Friday, August 28, 2009

Cross Functional Team and Creativity

Recently I was reading the HBR article How Pixar Fosters Collective Creativity. Whether you know this or not, all the eight films released within a span of 13 years have been successful. I am sure you would seen atleast 4 out of these 8 films (A Bug’s Life; Toy Story 2; Monsters, Inc.; Finding Nemo; The Incredibles; Cars; Ratatouille; and WALL·E).

CEO of Pixar quotes that the reason for such a grand success is mainly due to Creativity in their team. He continues to say that,
Creativity involves a large number of people from different disciplines working effectively together to solve a great many problems.
If you carefully read the above lines, it is quite clear that, "people from different disciplines" is nothing but the cross functional teams as advocated by some of the Agile methods. It is also apparent that forming a component team with monotonic single disciplined team leads to failures, as compared to the multi disciplined Cross functional teams.

Sunday, August 23, 2009

Role of Scrum Master - Dealing with Conflict Avoidance Teams

Have you come across teams where only a few speak and the rest listen ?

Have you seen any of your team members not sharing their thoughts or participating well during Scrum meetings, retrospectives or other activities ?

Have you come across any team where there is no conflict ?

Silent Teams
The teams where you don't see conflict, I would call them as "Silent teams" for the sake of this article are silent in speech, but not really silent in their mind. The people in this teams are like any other people but all their questions, frustrations, arguments everything is going only in their mind. They never speak up or discuss things in front of a group, especially if their ideas conflict with others. But there are chances that they go and share their frustrations with some one closer to them in the team during the cafe breaks or with any other close friend.

Why does this happen ?
According to Conflict Avoidance hurts Business... Individuals stay silent because....

  • We are afraid others won’t like us if we speak up
  • We fear the other person may say something worse about us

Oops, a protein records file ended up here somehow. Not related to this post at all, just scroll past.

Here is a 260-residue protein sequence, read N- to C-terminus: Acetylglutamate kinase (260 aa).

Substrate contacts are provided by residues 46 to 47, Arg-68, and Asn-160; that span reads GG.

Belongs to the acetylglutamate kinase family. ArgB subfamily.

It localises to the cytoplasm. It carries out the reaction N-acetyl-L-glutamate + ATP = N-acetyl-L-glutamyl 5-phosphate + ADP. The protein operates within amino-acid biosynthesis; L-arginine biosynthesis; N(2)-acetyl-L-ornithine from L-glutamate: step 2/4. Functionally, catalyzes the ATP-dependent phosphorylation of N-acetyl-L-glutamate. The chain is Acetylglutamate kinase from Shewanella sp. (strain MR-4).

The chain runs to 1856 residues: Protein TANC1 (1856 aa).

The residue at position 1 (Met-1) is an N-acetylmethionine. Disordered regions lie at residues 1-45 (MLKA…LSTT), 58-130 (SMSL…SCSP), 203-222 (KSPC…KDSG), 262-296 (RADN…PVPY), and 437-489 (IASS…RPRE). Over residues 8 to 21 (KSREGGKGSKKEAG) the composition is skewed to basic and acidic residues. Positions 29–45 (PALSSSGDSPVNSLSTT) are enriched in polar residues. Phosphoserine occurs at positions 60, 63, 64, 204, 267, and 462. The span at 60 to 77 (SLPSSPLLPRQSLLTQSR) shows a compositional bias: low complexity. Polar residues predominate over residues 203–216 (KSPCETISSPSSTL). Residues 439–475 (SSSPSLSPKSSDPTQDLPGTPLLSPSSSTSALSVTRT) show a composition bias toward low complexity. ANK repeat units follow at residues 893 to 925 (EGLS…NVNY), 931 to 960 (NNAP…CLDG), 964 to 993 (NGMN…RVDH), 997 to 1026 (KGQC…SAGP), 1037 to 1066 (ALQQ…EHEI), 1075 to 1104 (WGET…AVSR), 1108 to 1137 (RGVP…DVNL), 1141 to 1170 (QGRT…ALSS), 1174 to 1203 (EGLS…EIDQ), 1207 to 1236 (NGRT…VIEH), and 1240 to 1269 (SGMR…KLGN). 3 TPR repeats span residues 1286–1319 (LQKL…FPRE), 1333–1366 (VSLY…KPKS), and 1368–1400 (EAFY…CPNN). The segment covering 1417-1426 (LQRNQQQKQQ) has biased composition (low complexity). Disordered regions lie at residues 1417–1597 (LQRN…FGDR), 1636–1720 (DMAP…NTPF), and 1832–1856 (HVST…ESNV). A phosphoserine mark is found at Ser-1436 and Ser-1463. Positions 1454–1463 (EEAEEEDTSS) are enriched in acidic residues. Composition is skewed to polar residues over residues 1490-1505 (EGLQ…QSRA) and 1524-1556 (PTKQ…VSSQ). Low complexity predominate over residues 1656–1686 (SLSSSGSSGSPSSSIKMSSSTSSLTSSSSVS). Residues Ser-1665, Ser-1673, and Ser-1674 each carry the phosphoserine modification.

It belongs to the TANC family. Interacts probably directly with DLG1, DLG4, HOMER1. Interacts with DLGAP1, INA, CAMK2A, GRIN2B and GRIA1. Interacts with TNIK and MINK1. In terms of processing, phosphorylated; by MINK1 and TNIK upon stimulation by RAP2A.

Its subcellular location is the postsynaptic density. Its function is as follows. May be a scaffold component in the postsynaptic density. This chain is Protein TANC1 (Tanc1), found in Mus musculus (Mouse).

• We wait until we’re really angry and fear loss of our tempers
  • We tried it before and things escalated or nothing changed
  • We lack the skills and confidence needed to resolve conflict
Basically our identity getting hurt plays a key role here.

According to Ester Derby,

Groups that avoid conflict won't be able to face tough issues or handle the creative conflict that generates new ideas.

It has also been found that culture in certain Asian countries like Japan, China, Korea, India,etc have Conflict Avoidance Culture . People who are in these countries are ready to keep silent during conflicts so that it does not hurt the other person or as Craig says they remain silent to create "Social Stability". Scrum Masters especially from these countries need to be conscious of and ensure that conflicts are identified, brought out in open and resolved. The team should be taught how to resolve them among themselves and such teams tend to become self organizing much faster as compared to the conflict avoidance teams.

A Case study
Here is a case study in which the team conflict avoidance lead to drop in productivity. ..
An onsite customer was very brutal with the offshore development team members. He used to pick every day one of the team members and used to shout at them. Every day the conference call with the onsite customer used to be like attending a court where in, each team member was supposed to defend their work and explain what they did every hour of the day. The communication with the customer had always been one way, no discussions were encouraged. Even though every one in the team were fed up with the customer, no one had the courage to speak up and confront him. Every day after the call, the team used to wait until the customer drops off and then used to talk behind him. Over a period of time the frustrations and stress lead to a huge drop in the productivity of the team.

Does this sound familiar to you ?

Situations like these are all too common in organizations. As per Conflicts and Trust,

Fear of what might happen if conflict were confronted causes otherwise proactive people to hesitate, and the cost of this hesitation is significant.
Consider the cost of all those developers as their performance is dropping. The unresolved conflicts keep accumulating in people's mind and takes a huge hit on performance.